- Dutch fudge or Walloon macaroon? EU weighs gift for May
- Supporters of ex-al Shabaab leader clash with police in Somalia’s Baidoa city, 11 dead
- Yemenis in Hodeidah hope truce holds as warring parties talk peace
- Amazon has a problem with fake reviews — here's how holiday shoppers can avoid falling for them
- Slower IT spending could reveal Cisco's 'imperfections,' analyst says
German Interior Minister Horst Seehofer (2ndR) and German public sector workers union Verdi leader Frank Bsirske (2ndL) before the start of wage talks in Potsdam, Germany, April 16, 2018. REUTERS/Hannibal Hanschke
April 17, 2018
POTSDAM, Germany (Reuters) – Germany’s public sector unions and employers on Tuesday reached a breakthrough in marathon pay talks, two sources involved in the negotiations told Reuters.
A compromise reached during the talks must still be approved by the Verdi trade union and the dbb association of civil servants, which had been seeking a pay rise of 6 percent, or at least 200 euros a month, the sources said.
The deal must also be approved by the VKA Association of Local Government Employers, who were to be informed on Tuesday evening, the sources said.
No details were immediately available about what is likely to be a complex agreement, The sources said the resulting pay raise would come in a phased process.
Negotiators for the unions and employers began a third round of talks in the town of Potsdam near Berlin on Sunday after warning strikes by more than 150,000 union members last week.
The unions had called for a 6 percent pay rise, or at least 200 euros more a month, for 2.3 million public sector workers, but hope to extend the deal to another 344,000 civil servants, judges and soldiers.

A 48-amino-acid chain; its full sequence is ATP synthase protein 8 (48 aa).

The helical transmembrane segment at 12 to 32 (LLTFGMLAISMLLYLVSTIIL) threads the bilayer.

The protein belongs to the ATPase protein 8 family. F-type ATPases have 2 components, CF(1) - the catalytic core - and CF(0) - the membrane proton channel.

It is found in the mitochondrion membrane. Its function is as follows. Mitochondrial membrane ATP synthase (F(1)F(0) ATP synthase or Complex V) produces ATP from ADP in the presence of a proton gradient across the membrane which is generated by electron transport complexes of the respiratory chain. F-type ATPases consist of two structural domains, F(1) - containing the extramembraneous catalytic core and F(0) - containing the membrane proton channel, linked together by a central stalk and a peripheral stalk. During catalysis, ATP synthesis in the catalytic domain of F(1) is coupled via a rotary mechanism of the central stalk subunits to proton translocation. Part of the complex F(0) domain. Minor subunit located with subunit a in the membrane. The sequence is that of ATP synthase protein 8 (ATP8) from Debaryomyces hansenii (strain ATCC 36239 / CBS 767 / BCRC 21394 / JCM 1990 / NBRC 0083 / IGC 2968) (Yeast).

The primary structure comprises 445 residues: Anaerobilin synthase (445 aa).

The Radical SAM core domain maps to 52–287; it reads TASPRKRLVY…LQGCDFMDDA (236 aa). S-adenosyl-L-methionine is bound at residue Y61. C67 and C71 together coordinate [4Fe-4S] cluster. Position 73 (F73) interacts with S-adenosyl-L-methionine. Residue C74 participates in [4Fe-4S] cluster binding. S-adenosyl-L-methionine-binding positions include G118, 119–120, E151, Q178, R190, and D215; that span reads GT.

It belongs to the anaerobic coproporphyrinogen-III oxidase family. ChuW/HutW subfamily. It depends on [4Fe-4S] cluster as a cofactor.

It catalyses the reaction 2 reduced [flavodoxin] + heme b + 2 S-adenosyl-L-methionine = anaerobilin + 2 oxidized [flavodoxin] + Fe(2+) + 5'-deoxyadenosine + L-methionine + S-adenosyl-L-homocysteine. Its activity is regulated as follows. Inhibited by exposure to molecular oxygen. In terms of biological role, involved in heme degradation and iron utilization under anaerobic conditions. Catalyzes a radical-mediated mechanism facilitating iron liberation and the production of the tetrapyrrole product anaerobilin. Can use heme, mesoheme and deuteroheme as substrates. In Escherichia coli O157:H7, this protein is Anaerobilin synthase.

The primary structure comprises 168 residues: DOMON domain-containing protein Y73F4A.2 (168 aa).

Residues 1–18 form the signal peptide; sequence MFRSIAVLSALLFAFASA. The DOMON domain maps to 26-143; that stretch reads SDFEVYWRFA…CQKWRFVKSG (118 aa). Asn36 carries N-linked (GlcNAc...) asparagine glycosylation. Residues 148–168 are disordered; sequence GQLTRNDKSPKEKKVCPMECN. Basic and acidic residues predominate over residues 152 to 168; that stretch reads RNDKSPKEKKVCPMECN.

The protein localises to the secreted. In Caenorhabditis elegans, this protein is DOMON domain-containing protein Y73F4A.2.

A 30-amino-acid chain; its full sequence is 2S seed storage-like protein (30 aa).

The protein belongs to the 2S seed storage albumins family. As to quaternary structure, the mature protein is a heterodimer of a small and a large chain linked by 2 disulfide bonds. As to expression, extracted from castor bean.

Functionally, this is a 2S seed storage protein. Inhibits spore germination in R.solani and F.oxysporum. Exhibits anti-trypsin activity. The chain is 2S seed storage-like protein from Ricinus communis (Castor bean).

Employers had balked at the unions’ pay rise demand, but agreed that public sector workers should benefit from strong growth in Europe’s largest economy.
Verdi chief Frank Bsirske told reporters before Tuesday’s round of talks that the two sides were “closer to an agreement”, but said there was still a number of questions to be resolved and any agreement would be “very complex”.
Buoyant tax revenues, a record budget surplus, falling unemployment and low borrowing costs have fueled a consumer upswing in Germany.
In the industrial sector, 3.9 million workers agreed on a pay and flexible working hours deal in February that amounted to a roughly 4 percent annual rise for 2018 and 2019. Inflation edged up to 1.5 percent in March.
The European Central Bank is keeping a close eye on German wage negotiations for any sign that wage growth is picking up, potentially lifting inflation and giving the ECB added leeway to start winding down its massive stimulus program.
Last week, hundreds of flights were canceled as tens of thousands of ground staff and other public sector workers staged walkouts, which also hit nurseries and rubbish collection in German cities.
(Reporting by Thorsten Severin; Writing by Madeline Chambers and Andrea Shalal; Editing by Gareth Jones)